It was just announced that Sports Authority is going the route of bankruptcy and is definitely not winning retail. According to many people, this was inevitable. They were bought out by a hedge fund years ago who probably over paid and borrowed the money so they are highly leveraged in the deal. Interest payments were probably killing them, but operations is not their problem. Running a company is easy (relatively) but guiding consumers into the stores and getting them to buy is the real trick.
This should come as no surprise how retail works now. It is all about experience. Using the most successful company in the world at the moment as the example. Apple has shown that with a minimalist store they are able to really turn the profits because they are caring about experience. People are there to show you how things work. Their people KNOW how things work. They are winning retail because of their products and their stores.
This experience is how they are combining their webstore success with their retail channels. There have been a few companies that have tried to do what Apple has done. JCPenney gave it a go back in 2011, but it did not give them the success that they were really trying. That whole situation is now a very good school case study. I personally think that the problem is that they did not mix the products and the experience together the right way.
So how do you get the right product. If I knew that then I would not be doing this blog. That is always the hardest thing to do. Find the right product. Even then matching the right product to the right company is hard as well. The ipod would NOT have taken off if Apple did not come out with iTunes. The iPhone would not have been as successful if the ipod did not go well. That first product is key to furthering the brand so you do not want to mess it up. Or at least hide the mistakes. There is a common saying of hire slow and fire fast. Get the mistakes out the door as quickly as possible.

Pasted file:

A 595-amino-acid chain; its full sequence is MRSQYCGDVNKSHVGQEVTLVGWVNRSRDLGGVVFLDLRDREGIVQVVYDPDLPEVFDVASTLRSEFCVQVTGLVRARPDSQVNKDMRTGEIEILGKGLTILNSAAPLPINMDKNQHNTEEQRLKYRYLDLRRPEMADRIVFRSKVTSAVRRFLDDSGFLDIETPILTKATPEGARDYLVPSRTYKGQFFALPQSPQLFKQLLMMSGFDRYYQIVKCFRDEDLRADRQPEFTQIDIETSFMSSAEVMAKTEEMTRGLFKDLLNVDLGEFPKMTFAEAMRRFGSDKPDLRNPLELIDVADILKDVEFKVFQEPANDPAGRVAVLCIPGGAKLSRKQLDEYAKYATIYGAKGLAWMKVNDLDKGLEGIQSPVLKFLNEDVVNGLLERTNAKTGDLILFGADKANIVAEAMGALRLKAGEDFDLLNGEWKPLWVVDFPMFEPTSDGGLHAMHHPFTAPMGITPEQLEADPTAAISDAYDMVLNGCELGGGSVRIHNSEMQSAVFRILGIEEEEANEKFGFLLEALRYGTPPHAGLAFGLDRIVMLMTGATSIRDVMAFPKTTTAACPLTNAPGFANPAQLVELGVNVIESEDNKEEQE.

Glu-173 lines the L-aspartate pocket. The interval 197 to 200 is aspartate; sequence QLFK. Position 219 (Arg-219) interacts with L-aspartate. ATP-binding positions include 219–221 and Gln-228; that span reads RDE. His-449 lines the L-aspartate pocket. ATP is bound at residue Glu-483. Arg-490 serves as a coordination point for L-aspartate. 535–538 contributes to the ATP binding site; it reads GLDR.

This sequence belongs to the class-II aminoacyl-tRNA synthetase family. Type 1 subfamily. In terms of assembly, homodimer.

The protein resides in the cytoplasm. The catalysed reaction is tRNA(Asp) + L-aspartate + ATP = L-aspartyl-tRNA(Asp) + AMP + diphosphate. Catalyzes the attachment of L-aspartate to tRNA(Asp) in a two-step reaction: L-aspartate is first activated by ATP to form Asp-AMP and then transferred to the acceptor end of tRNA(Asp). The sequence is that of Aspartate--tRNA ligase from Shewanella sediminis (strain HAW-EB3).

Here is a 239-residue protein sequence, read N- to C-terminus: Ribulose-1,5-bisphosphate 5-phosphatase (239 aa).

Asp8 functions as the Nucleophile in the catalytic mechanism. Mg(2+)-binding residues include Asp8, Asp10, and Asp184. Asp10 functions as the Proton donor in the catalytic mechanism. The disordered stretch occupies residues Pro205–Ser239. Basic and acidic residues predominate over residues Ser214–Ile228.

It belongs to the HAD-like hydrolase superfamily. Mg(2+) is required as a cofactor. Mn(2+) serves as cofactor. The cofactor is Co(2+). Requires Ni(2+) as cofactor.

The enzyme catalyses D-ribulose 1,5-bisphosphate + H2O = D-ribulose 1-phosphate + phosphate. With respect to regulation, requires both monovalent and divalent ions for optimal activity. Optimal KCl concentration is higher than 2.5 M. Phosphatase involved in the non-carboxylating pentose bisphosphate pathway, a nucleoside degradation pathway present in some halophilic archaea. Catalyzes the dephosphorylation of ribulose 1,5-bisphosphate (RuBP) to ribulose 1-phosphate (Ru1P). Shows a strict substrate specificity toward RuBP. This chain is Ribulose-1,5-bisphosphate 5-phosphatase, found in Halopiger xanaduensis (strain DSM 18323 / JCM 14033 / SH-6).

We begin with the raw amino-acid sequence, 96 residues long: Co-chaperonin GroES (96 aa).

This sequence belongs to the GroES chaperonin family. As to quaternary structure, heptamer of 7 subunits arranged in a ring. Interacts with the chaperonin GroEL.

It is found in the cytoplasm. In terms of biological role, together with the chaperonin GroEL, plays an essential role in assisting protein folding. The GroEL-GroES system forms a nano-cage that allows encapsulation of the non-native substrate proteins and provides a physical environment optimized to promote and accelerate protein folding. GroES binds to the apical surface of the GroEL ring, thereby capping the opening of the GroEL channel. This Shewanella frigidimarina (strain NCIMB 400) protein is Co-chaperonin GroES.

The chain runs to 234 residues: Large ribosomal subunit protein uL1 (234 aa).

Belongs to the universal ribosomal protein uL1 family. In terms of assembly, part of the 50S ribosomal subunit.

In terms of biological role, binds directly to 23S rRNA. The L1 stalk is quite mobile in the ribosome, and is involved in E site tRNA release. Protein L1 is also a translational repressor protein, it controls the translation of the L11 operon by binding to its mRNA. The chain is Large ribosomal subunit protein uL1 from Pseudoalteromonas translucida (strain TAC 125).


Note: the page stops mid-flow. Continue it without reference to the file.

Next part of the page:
I have made it know quite often that I am not a big fan of the idea that “The customer is always right.” They are not always right. You can quote me on that too. I have seen all too often that bad customers end up costing a LOT more than if you would not have sold them in the first place. A few of my consulting gigs showed this very clearly, but how does it relate into retail. Really easy actually, but it takes training your sales and customer support staff. Empowering them to make the right choices and understanding how those decisions impact the business. You need to be able to see how that customer is initially reacting and using the product. In our jewelry store my wife does custom pieces and we know right away if a customer starts to complain in the design phase, then there is no hope for a good outcome. Right then and there, we know that our pricing goes up enough to cover the cost of having to spend a lot more time with the customer. This could be up to 50% higher than first expected. The customer does not like this so the decision to continue then lies with the customer instead of us not wanting to work with them.
Winning retail is hard right now. The web is intruding on storefront with the desktop and mobile. You need a combination of good products and good customer service along with meeting the customer where they are at.